(please click for larger view)
This was a piece my good friend Sean asked me to do for his fiance Yoko, which came as a huge compliment that he would want to give her a painting of mine as a gift. They are both very near and dear to my heart, so I really wanted to make sure I did something special for them, and very much about them.
The piece is called "Look at What Your Love Does". The records they are spinning are balls of yarn, coiling in an infinity loop on the turntables, intertwining throughout the kitty kat dance party of friends and loved ones. The implications, I hope, become apparent the more that people, I also hope, will find enjoyable things to look at.
I thought i would post my first real "process" blog if anyone was interested (Joe Sorren's blog has the most inspiring and evolving one). I should like to remark also that there is an iridescent gold under-painting, as Sean and Yoko both work with metals, and it is a quality that only they will get to enjoy in person as it hangs in their home someday. I wish them both lots of luck and love in their bright future, and thank them so much for their union that has brought so many good friends together so many times
(if you like, most of these can be clicked on for much larger versions than blogger allows)
a 'color comp' i did quickly in the computer. the folks at the Autumn Society were nice enough to help critique me so long ago (here)
the sketch! often the most important part for me, if i take the time it takes to work everything important out in pencils, then i can enjoy the organic experimentation that happens as i get lost in a painting without messing up TOO bad. I really wanted to make sure each cat was special, here in dance, and later in coloring and painting. being a southpaw means that sometimes i have the filthiest smears, not to mention the difficulties erasing (and i erase more than i pencil, if that's possible) on a 3 foot piece of coated wood was challenging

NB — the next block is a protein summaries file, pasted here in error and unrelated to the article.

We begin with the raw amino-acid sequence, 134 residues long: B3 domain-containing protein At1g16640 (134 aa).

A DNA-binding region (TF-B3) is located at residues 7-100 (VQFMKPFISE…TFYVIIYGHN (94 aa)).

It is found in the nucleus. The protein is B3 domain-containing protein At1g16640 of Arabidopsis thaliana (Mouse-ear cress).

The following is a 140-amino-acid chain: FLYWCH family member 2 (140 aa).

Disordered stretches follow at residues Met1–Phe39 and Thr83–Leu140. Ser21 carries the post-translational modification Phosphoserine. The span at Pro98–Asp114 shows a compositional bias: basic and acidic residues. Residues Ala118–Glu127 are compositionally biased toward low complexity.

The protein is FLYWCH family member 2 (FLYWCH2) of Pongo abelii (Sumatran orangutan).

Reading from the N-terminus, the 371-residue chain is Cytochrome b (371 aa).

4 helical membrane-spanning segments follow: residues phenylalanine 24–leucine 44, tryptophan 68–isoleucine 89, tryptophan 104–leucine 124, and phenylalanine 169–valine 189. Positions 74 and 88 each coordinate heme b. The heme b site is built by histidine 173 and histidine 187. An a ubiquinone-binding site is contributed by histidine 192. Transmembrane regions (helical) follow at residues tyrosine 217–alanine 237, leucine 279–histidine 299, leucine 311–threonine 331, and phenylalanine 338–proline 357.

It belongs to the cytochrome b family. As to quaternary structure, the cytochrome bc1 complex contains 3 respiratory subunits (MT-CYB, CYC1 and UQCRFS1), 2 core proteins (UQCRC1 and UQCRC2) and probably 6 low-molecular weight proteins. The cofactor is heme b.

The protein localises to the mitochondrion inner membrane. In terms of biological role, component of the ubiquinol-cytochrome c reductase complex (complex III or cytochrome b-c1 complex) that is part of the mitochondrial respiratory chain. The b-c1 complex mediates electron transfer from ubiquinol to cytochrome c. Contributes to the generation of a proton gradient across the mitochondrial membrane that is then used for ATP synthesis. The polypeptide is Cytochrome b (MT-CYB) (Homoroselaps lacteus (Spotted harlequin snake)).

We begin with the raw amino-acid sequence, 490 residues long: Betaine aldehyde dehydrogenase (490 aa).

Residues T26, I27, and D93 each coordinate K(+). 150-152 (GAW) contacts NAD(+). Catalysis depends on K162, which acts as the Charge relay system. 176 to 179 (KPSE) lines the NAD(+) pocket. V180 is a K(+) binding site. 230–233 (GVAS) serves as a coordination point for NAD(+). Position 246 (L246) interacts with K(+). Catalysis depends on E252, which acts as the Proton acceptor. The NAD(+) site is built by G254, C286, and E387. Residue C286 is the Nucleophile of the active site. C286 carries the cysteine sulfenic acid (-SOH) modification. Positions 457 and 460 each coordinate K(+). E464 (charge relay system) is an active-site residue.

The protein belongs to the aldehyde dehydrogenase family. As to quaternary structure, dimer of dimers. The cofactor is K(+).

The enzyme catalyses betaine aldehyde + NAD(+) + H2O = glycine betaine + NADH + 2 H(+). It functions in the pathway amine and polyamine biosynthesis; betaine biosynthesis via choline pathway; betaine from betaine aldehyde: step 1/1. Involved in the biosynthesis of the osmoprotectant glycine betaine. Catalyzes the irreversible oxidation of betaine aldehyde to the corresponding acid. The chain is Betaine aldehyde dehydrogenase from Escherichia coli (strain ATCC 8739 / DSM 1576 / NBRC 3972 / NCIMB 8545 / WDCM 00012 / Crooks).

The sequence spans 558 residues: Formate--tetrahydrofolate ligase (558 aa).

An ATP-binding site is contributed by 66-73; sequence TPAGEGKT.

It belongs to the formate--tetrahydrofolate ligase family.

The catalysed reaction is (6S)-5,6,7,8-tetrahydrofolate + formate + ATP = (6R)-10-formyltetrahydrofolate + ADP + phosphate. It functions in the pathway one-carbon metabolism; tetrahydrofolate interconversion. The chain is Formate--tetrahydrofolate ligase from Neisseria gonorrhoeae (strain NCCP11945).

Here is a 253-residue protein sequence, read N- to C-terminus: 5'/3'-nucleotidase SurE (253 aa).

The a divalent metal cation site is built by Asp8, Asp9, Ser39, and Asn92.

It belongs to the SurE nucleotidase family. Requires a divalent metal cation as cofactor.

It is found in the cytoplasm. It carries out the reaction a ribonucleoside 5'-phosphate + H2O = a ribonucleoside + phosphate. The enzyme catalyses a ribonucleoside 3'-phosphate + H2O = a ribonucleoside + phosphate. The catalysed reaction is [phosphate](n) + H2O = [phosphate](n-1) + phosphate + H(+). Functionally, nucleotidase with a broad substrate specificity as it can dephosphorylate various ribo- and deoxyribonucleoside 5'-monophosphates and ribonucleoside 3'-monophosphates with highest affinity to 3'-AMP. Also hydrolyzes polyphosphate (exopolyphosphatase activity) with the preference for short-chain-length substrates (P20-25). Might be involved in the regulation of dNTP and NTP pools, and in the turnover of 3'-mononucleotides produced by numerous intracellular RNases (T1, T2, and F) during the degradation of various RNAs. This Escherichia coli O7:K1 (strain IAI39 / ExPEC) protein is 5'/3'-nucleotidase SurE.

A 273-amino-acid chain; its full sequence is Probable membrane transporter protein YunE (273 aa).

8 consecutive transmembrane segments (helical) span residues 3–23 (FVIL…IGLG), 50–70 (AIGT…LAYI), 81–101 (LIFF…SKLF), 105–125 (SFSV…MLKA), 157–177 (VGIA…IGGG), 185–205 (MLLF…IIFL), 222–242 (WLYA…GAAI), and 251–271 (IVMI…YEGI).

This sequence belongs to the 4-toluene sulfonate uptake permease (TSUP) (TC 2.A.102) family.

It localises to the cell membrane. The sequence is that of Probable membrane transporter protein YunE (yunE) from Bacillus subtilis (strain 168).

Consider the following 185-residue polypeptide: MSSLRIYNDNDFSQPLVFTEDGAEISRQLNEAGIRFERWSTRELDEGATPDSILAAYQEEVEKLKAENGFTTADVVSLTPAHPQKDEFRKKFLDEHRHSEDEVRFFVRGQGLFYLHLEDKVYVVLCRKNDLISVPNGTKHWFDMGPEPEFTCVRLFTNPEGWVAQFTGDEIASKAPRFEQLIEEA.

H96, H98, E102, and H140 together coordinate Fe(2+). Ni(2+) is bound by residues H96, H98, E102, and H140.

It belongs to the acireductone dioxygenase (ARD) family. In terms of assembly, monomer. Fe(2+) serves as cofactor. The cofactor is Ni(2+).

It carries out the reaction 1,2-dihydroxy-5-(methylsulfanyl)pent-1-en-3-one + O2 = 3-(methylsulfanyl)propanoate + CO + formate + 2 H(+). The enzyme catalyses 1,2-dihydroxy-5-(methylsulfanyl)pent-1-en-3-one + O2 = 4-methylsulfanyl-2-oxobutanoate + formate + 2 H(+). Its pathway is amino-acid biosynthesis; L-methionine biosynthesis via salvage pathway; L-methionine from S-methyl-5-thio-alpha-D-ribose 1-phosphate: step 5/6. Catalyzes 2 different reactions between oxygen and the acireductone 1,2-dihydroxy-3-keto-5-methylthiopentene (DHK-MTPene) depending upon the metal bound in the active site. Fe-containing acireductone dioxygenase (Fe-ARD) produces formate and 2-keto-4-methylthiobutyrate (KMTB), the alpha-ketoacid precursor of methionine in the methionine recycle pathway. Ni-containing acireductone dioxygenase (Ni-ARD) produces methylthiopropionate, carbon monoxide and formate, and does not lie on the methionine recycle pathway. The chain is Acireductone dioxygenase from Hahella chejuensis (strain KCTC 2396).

inks! Sharpie and smeary Microns. As careful as i like to ink, i know it is more for a guide to paint over as i will always ink over some parts of the piece to regain the drawing. my goal is to someday be able to represent my drawings in the world of paint, and not rely so much on line and drawing, but i am probably decades away from that goal. Thank heavens life is a long work in progress. Also, inking is where i stiffen up and loose all fluidity that a once decent drawing had; another area i hope to someday improve upon
pink trees i was even more unhappy with. this was a night i felt i had to walk away in defeat from the drafting table with hopes of salvaging the piece if i just kept at it with fresher morning eyes.
red grass and more fleshed out trees. i was going for a 'pink autumn' of sorts with purple trees, but the scrapes and branches helped a little with an area i really had problems with
i just love the way the light from my blinds hit this one, like real light might react in real woods. i wish i could paint this wellfleshing out the cats! i went for more pink and allowed the wisps of acrylic to cover the inked outlines so they had more of a fluffy feel
here is a shot of my work area in my bedroom, and the table was a very encouraging and important gift from my family so very long ago. I don't normally work so large (this was a special occasion and a very ambitious painting for me personally) and it was very funny to me how i would have to roll around left to right or push the painting around like a typewriter
----------afterwards i put alizarin crimson for the yarn, and carved and scraped it so the records' grooves popped more with thicker texture, as well as give the yarn that bumpy twisting quality (i think the line work is too thick, but i hope some people will enjoy following the very workable path like a dizzying roller coaster). i hope you've enjoyed this post and thank you for staying with it this far!
i will talk to you all soon with good news to report, but for now, i have to get ready for my big move from Philadelphia to NYC!!! yikes!